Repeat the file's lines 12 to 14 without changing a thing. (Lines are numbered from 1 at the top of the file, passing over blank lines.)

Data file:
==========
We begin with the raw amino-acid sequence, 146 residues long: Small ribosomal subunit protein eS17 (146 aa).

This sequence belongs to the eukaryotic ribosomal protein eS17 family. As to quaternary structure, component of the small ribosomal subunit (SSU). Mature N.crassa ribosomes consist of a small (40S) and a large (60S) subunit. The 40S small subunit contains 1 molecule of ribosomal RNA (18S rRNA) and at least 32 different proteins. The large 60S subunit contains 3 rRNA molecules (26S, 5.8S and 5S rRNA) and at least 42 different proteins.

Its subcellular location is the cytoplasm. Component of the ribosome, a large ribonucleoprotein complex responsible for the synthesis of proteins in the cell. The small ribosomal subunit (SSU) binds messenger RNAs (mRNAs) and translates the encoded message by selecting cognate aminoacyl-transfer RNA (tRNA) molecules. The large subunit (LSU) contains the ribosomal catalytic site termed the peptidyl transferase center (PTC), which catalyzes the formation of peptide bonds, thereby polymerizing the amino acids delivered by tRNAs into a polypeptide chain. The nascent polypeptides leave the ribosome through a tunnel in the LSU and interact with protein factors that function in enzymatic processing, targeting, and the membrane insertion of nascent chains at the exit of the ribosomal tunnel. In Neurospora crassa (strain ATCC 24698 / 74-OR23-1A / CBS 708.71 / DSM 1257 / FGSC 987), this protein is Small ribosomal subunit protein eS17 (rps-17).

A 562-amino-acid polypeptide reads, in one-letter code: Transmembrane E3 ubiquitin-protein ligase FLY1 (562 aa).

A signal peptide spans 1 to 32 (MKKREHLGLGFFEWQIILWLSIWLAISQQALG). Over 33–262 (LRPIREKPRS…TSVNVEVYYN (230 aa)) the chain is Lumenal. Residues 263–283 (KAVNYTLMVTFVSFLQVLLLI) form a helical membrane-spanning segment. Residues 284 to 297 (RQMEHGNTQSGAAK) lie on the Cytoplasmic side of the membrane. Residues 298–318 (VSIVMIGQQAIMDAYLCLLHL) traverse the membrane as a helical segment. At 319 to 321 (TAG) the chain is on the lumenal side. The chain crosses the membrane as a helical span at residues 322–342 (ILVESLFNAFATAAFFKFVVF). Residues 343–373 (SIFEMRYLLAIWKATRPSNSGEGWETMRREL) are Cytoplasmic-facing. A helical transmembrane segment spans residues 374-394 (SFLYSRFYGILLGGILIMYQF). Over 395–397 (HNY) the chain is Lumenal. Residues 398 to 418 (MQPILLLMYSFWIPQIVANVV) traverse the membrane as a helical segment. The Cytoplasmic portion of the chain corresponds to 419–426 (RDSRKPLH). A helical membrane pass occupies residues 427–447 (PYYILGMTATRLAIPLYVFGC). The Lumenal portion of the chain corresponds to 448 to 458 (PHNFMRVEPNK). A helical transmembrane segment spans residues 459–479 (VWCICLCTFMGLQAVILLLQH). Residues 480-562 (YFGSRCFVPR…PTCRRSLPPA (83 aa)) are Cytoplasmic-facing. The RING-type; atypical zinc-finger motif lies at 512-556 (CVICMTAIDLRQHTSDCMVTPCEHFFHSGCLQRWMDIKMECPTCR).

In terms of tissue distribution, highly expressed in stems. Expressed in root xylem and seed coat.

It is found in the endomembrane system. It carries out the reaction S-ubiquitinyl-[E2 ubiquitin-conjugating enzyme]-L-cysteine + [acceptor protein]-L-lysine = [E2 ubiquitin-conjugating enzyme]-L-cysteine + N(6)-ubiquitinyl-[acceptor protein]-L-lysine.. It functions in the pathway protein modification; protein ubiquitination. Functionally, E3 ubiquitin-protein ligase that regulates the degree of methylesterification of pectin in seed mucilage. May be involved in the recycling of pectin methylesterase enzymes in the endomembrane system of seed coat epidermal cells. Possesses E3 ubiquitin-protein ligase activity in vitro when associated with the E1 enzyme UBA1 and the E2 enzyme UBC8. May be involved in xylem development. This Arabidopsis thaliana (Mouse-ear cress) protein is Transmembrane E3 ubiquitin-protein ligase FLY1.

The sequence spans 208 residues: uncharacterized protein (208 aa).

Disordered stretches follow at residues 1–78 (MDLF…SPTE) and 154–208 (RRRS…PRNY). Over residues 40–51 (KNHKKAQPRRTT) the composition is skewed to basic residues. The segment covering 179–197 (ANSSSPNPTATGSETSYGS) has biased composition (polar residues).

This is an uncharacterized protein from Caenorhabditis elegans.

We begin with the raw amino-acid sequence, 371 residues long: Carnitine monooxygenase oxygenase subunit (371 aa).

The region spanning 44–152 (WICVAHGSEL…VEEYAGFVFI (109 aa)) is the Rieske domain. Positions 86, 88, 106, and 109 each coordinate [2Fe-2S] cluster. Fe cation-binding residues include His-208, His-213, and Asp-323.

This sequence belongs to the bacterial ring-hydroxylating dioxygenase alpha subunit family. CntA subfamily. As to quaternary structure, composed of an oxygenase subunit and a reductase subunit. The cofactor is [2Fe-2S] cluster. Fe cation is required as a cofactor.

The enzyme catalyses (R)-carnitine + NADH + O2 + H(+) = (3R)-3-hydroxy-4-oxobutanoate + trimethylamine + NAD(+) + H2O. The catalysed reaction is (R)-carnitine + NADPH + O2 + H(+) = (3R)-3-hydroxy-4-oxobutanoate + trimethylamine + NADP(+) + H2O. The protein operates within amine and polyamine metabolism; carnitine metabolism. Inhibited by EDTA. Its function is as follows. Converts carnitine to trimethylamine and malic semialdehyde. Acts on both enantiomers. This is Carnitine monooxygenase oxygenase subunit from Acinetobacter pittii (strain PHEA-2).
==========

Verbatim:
The region spanning 44–152 (WICVAHGSEL…VEEYAGFVFI (109 aa)) is the Rieske domain. Positions 86, 88, 106, and 109 each coordinate [2Fe-2S] cluster. Fe cation-binding residues include His-208, His-213, and Asp-323.

This sequence belongs to the bacterial ring-hydroxylating dioxygenase alpha subunit family. CntA subfamily. As to quaternary structure, composed of an oxygenase subunit and a reductase subunit. The cofactor is [2Fe-2S] cluster. Fe cation is required as a cofactor.

The enzyme catalyses (R)-carnitine + NADH + O2 + H(+) = (3R)-3-hydroxy-4-oxobutanoate + trimethylamine + NAD(+) + H2O. The catalysed reaction is (R)-carnitine + NADPH + O2 + H(+) = (3R)-3-hydroxy-4-oxobutanoate + trimethylamine + NADP(+) + H2O. The protein operates within amine and polyamine metabolism; carnitine metabolism. Inhibited by EDTA. Its function is as follows. Converts carnitine to trimethylamine and malic semialdehyde. Acts on both enantiomers. This is Carnitine monooxygenase oxygenase subunit from Acinetobacter pittii (strain PHEA-2).